Sir Karl Popper (1902 – 1994) provided another ingredients missed by Kuhn, the idea that science advances by the bold new hypothesis, not by deducing models from observation. The Bohr model of the atom was a bold hypothesis not a paradigm shift, a bold hypothesis refined by other scientists and tested in the crucible of careful observation. I would also suggest that Kuhn did not understand the role of simplicity in making scientific models unique. It is true that one can always make an old model agree with past observations by making it more complex[1]. This process frequently has the side effect of reducing the old models ability to make predictions. It is to remedy these problems that a bold new hypothesis is needed. But to be successful, the bold new hypothesis should be simpler than the modified version of the original model and more crucially must make testable predictions that are confirmed by observation. But even then, it is not a paradigm shift; just a verified bold new hypothesis.

Despite the nay-saying, Kuhn’s ideas did advance the understanding of the scientific method. In particular, it was a good antidote to the logical positivists who wanted to eliminate the role of the model or what Kuhn called the paradigm altogether. Kuhn made the point that is the framework that gives meaning to observations. Combined with Popper’s insights, Kuhn’s ideas paved the way for a fairly comprehensive understanding of the scientific method.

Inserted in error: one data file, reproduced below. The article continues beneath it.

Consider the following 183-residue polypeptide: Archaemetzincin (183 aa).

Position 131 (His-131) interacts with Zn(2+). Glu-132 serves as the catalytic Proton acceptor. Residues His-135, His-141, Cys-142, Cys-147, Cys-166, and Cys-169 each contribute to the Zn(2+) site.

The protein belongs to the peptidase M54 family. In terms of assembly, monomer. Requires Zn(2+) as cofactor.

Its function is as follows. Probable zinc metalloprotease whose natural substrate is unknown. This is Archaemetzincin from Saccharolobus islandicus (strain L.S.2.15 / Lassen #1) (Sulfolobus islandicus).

But back to the overused word paradigm, it would be nice if we could turn back the clock and restrict the term paradigm shift to those changes where the before and after are truly incommensurate; where there is no common ground to decide which is better. Or if you like, the demarcation criteria for a paradigm shift is that the before and after are incommensurate[2]. That would rule out the change of sock color from being a paradigm shift. However, we cannot turn back the clock so I will go back to my first suggestion that the word be banned.

[1] This is known as the Duhem-Quine thesis.

[2] There are probably paradigm shifts, even in the restricted meaning of the word, if we go outside science. The French revolution could be considered a paradigm shift in the relation between the populace and the state.

### Higgs skeptic

Thursday, September 8th, 2011

As the net closes in on the Higgs boson, and we get closer to discovery or complete elimination I suddenly realized that I’m running out of time on this particular blog post. You see, unlike most of my colleagues I don’t actually think that the Higgs boson exists, and that’s a shock to some! Why would someone who doesn’t think the Higgs exists work at CERN at a time when the Higgs boson is the focus of the media frenzy whenever CERN appears in the news?

Recent Higgs exclusion from ATLAS (P. MeridLiani, Physics in Collision 2011)